Published by: Kingston Publishing Company
Publication date: June 30th 2020
Genres: Adult, Comedy, Romance
In life, as in gaming, there’s a way around every obstacle . . .
To pitch her new role-playing game at a European conference, developer Sierra Reid needs to overcome her terror of public speaking. What better practice than competing in a local bar’s diary slam, regaling an audience with old journal entries about her completely humiliating college crush on gorgeous Tristan Spencer?
Until the moderator says, “Next up, Tristan Spencer . . .”
Sierra is mortified, but Tristan is flattered. Caught up in memories of her decade-old obsession as they reconnect, Sierra tries to dismiss her growing qualms about him. But it’s not so easy to ignore her deepening friendship with Alfie, the cute, supportive bar owner. She and Alfie were college classmates too, and little by little, Sierra is starting to wonder if she’s been focusing her moves on the wrong target all along, misreading every player’s motivations.
Maybe the only winning strategy is to start playing by her heart . . .
“Relatable, funny, and charming, this gamingesque book delivers laughs and romance in a warm, satisfying bundle.”
–Elly Blake, New York Times bestselling author of Frostblood
“Sexy and delicious.”
–Kristin Wright, author of Lying Beneath the Oaks
“Hmm.” She tapped her finger on her lips. “Everyone’s had a crush on someone, right? It wouldn’t be the most embarrassing revelation in the world. Could you find something like that?”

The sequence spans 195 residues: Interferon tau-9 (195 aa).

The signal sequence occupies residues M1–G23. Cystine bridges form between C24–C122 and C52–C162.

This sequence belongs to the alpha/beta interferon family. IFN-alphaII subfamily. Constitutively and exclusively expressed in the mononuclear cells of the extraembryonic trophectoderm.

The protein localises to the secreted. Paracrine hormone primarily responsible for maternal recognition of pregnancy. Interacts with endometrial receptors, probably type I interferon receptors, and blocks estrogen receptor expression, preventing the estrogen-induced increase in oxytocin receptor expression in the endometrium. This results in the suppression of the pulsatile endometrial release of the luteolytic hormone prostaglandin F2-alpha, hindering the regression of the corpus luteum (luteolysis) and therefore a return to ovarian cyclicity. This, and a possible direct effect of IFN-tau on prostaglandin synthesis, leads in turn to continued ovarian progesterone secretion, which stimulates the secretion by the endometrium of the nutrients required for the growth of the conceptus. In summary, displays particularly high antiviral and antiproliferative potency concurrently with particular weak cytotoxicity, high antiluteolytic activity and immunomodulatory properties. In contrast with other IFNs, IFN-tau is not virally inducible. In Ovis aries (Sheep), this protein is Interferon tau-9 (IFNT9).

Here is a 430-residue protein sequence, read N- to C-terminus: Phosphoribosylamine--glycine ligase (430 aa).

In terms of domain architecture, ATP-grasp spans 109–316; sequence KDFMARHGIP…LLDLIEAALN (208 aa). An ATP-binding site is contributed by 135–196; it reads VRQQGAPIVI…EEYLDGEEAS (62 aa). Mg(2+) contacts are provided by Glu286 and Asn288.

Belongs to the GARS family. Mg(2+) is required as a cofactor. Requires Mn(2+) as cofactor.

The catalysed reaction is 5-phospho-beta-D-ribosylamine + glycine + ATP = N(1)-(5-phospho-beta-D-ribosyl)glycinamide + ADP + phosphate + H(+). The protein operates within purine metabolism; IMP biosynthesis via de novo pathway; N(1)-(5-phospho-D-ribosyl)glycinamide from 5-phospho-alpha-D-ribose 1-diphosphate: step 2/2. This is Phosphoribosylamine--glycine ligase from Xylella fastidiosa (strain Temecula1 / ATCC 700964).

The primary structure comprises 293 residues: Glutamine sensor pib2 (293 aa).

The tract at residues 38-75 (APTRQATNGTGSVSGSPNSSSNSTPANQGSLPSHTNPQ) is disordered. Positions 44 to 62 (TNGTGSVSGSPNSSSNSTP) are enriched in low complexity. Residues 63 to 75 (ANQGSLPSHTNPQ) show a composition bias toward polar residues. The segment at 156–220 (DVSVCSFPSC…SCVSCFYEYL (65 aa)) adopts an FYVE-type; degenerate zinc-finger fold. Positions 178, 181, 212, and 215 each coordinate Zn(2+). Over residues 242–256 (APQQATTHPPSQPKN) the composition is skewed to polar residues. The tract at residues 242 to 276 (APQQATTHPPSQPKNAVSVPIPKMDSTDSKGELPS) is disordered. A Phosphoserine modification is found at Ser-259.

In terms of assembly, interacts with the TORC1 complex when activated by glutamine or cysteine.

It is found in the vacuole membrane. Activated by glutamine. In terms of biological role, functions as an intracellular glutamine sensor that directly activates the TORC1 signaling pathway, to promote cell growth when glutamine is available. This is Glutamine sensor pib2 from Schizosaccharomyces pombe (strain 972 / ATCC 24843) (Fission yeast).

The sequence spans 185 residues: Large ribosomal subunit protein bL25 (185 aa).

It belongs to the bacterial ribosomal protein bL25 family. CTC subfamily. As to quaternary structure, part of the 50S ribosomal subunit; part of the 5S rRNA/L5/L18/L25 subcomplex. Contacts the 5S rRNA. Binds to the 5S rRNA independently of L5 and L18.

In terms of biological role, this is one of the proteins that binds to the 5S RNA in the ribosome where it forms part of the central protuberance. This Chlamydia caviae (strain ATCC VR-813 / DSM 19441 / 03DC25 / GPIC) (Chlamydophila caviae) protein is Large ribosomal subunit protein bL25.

I thought about it. I really did not want to stand up in front of total strangers—or worse, former classmates—and get laughed at, but Aida was right that an admission of a decade-old crush on a boy in a college class wasn’t the worst thing I might reveal. Besides, everyone had a crush on pretty boy Tristan back in the day. That might work well for this kind of contest.
“Would that be enough to win the prize?” And a guaranteed trip to Germany.
“Why don’t we forget about the prize, okay? I’m more interested in helping you work through your anxiety.”
Right. My forced therapy. “I just don’t see how muscling through one reading will achieve that.”
She bit her lip. “Okay, so here’s the deal. It’s not a one-night contest. It’s an elimination-style competition. Like American Idol.”
“Oh.” That changed things considerably. I just wanted the money, but I couldn’t imagine doing this week after week. Staying home and playing Undertale on the genocide route was sounding better and better.
Aida stood, one hand bracing her back. “Look. It’s right up the street. Let’s just go check it out.”
When she left, I skimmed the journal, hunting for something safe and boring. I didn’t believe reading something embarrassing was going to magically cure me. Nor was I going to win a weeks-long contest. But as Mr. Shepherd, my cross-country coach, used to say, “Running begins, not with the feet, but with the mind.” Maybe just preparing to do the contest, imagining myself succeeding, would be therapeutic on its own.
I took a deep breath and pretended I was actually going to go through with it.
Bouncing all over the north throughout her childhood, Lorelei Parker grew up believing she was a Yankee. However, raised by transplanted Alabamans, she was destined to eventually wind up in the south. After graduating from Auburn University, she disappointed her entire family by defecting to SEC rival University of Florida and eventually settled as far north as central Virginia for grad school in French literature. After a major career shift and a brief detour through New York City, she now works as a computer programmer in Charlottesville. In her free time, when she isn’t playing video games, she writes contemporary romantic comedy.
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